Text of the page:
Is it time to reimagine your regional event strategy?
All institutions are familiar with the challenges of planning alumni events in cities far from their central campus. Especially in the age of ROI and budgetary constraints, effective planning and execution of regional alumni events should multiply the return on your efforts and resources. You and your alumni should both gain something—skills, connections, donations, data, etc.—from an event.
We’re not writing this post to list new event ideas. Instead, we want to inspire a fresh perspective on how institutions approach regional events.
One way to begin this process is by revisiting some core questions:
-Is there a regional engagement and philanthropy strategy that dictates the number and type of events that will be conducted?
-Does each event have well-defined objectives that support the larger strategy?
-Why would alumni and supporters come to these events? What do they want and how do you know what they want?
-What are they going to take away from each event?
Next, consider these four ingredients (each with implementation ideas) as keys to your new regional event strategy!
Ingredient 1: Treat your events as pathways to your strategy
Instead of mechanically planning an event around a minimum attendee goal, what if we treat each event as a deliberate step in a broader pathway that culminates in higher levels of alumni engagement and philanthropy?
Of every event in every region, ask yourself and your team: how is this serving our long-term alumni and advancement strategy?
Remember, these events are not only a way to keep alumni engaged with the institution and to help them continue to see value in their diploma, but also a way for your staff to identify leaders and build long-term philanthropy.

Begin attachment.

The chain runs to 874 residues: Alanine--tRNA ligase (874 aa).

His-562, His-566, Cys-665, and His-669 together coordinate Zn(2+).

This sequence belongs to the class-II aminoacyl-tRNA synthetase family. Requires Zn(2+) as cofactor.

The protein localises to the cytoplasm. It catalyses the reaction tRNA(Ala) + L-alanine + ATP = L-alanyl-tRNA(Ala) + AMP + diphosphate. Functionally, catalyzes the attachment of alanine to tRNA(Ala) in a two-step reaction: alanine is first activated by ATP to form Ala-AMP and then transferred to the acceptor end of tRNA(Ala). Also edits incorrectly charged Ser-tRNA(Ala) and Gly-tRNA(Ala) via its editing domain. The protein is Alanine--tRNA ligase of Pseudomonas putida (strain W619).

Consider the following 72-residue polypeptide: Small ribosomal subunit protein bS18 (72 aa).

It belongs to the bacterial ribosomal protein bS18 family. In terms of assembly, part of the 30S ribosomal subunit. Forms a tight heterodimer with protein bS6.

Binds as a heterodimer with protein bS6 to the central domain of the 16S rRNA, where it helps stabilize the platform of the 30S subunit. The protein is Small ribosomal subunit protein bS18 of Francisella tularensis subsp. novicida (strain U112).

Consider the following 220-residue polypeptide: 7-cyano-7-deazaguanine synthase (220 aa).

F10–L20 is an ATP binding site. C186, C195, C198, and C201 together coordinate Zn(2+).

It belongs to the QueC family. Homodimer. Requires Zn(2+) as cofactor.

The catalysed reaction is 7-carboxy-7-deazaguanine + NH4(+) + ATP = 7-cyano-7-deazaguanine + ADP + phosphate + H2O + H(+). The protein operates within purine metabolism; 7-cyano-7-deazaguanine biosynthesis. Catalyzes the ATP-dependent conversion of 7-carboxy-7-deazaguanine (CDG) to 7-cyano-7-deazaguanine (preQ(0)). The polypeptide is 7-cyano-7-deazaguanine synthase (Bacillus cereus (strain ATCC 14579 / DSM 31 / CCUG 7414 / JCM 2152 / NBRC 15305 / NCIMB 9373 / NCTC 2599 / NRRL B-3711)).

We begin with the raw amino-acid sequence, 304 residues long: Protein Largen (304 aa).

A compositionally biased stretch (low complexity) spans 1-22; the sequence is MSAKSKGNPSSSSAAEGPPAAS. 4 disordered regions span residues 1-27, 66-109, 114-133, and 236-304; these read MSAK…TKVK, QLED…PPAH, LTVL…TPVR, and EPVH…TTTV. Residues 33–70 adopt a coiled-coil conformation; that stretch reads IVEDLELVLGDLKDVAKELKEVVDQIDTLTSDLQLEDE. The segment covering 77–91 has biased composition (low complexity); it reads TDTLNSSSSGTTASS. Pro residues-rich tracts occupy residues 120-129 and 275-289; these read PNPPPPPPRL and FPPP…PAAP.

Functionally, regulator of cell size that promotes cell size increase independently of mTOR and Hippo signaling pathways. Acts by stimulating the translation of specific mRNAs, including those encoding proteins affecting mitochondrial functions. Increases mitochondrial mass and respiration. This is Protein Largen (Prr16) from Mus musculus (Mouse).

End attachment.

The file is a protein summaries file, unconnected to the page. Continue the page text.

Implementation Idea: Using lifecycles and pathways.
This long-term mindset is inline with the ALUMinate Lifecycle Chart, which we discussed in our second post. This chart can be used to:
-help segment your alumni;
-decide which life stage groups you want an event to target and why; and
-identify what kind of event will best facilitate the engagement or philanthropic goal you have in mind, or, which event will best build toward that goal as the alumni age and continue down the pathway you’re laying out for them.
Decide the appropriate strategy for each region by working with your prospect management and advancement teams to gather key data about your alumni demographics that will inform the types of events that should be considered. For instance, you could prepare:
-a scatter graph plotting the age (x axis) against the lifetime giving (y axis) of your donors in the region to understand general philanthropy trends (just plot them on the foregoing chart!). Add an overall analysis of historical contributions originating from the region (perhaps a three or five-year average) segmented by $0-100, $100-1,000, $1,000-10,000, over $10,000;
-an analysis showing the areas of study (business, law, engineering, public service, etc.) for your regional alumni, along with a summary of LinkedIn data showing their current professional pursuits;
-a list of area leaders and engaged volunteers based on affinity and engagement scores (if you have them), along with your top-rated donor prospects; and
-in larger cities, a heat map showing where alumni live and work, so you can determine how best to locate convenient event spaces. Remember, the last thing alumni want to do is waste time traveling, so trying to identify a single location that is convenient to everyone is a vexing challenge.
The point of all this is to be data-driven and strategic, not just put on events to say you did them. Treat the exercise like you would if you were targeting customers—identify them, design a product or service they want, and deliver it to them seamlessly!